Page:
Kraft Heinz, Conagra may raise product prices as grains, edible oil surge

By Richa Naidu and Siddharth Cavale

CHICAGO (Reuters) – Co and Conagra Brands Inc said they may choose to raise prices this year on some products that use wheat, sugar and other commodities that are becoming increasingly expensive due to high demand.

Conagra CEO Sean Connolly said the company, which makes Duncan Hines cake mixes and Marie Callender’s pulled pork mac and cheese bowls, will need to implement inflation-justified price increases this year so it can also continue to fuel sales growth through innovation.

Ingredient and packaging costs represent 60% to 65% of Conagra’s total cost basket, Finance Chief Dave Marberger said on the sidelines of the Consumer Analyst Group of New York virtual conference.

With people on lockdown cooking more at home – and still stockpiling in some parts of the world – prices for commodities like sugar, wheat and soy are surging, forcing food companies to absorb higher costs.

U.S. consumers on average paid 3.7% more for food consumed at home in January than they did a year earlier, according to the Bureau of Labor Statistics Consumer Price Index. Year-over-year increases in food prices have topped 3.5% each month since last April, the longest such stretch in nearly a decade.

“We have inflation, we are seeing inflation, we are concerned about inflation. We have to mitigate that inflation, or at least part of it, with hedges and with efficiencies in the factories,” Chief Executive Miguel Patricio told Reuters in a recent interview. “Will we have price increases in food this year? Maybe in some categories that are very exposed to specific commodities.”

“Where we are seeing (inflation) is in grains and everything related to grains … It’s across the board. Sugar has big inflation; mac & cheese because it has wheat; mayo because it has oil; salad dressing because it has oil; all sweet products like desserts,” Patricio said.

– which makes Jell-O, Kraft Macaroni & Cheese and a slew of Heinz mayonnaise products and salad dressings – said it did not increase prices in the most recent quarter, but did cut down on promotions and discounts.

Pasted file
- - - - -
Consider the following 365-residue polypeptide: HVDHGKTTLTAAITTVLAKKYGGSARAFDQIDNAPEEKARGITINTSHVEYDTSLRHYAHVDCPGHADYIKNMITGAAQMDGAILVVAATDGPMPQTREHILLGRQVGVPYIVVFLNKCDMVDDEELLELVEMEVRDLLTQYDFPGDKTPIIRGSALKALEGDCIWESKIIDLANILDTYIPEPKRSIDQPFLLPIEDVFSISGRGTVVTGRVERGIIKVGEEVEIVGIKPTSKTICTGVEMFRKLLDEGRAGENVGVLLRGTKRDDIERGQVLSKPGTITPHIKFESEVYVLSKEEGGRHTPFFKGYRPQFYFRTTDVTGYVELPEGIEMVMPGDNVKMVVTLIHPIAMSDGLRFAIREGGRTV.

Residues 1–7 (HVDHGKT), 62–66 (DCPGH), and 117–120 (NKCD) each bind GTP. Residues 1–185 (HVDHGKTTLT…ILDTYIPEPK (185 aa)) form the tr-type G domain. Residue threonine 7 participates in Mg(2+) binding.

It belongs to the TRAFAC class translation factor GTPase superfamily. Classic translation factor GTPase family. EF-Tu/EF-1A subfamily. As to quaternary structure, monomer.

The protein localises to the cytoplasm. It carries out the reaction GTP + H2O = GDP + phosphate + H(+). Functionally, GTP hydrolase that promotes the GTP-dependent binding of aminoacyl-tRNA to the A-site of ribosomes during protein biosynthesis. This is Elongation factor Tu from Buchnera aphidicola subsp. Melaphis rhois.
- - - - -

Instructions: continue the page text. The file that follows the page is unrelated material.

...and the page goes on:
Other major food companies, including Lipton tea and Hellmann’s mayonnaise maker Unilever, have also signaled higher prices due to global commodity inflation.

“We’ve got some inflationary pressures coming forward. And we do expect mid-to-high single-digit commodity inflation in the first half. So we have to be at the top of our game in pricing going forward,” Unilever Chief Financial Officer Graeme Pitkethly said on a recent earnings call.

The food producers are not the only U.S. manufacturers beginning to respond to sharply higher input costs – the highest in a decade in some national surveys – with price increases of their own. The Philadelphia Federal Reserve’s monthly factory survey for January showed prices received by manufacturers for their goods rising by the most since 1989.

U.S. Federal Reserve policymakers, however, have downplayed any imminent inflation risk. They do not regard one-time price hikes in an industry or across a group of goods as inflation, as opposed to sustained price increases across the broader economy.

“Households have been buying more groceries. You are going to see price pressures,” Kansas City Fed President Esther George said on Tuesday in a presentation to a real estate symposium. “Airlines, dining out, where activity remains depressed, is offsetting” the price pressure, she added. “In the near term I don’t see we are going to have an inflation problem.”


(Reporting by Richa Naidu in Chicago, Siddharth Cavale in Bengaluru and Howard Schneider in Washington; Editing by Matthew Lewis)

(Only the headline and picture of this report may have been reworked by the Business Standard staff; the rest of the content is auto-generated from a syndicated feed.)

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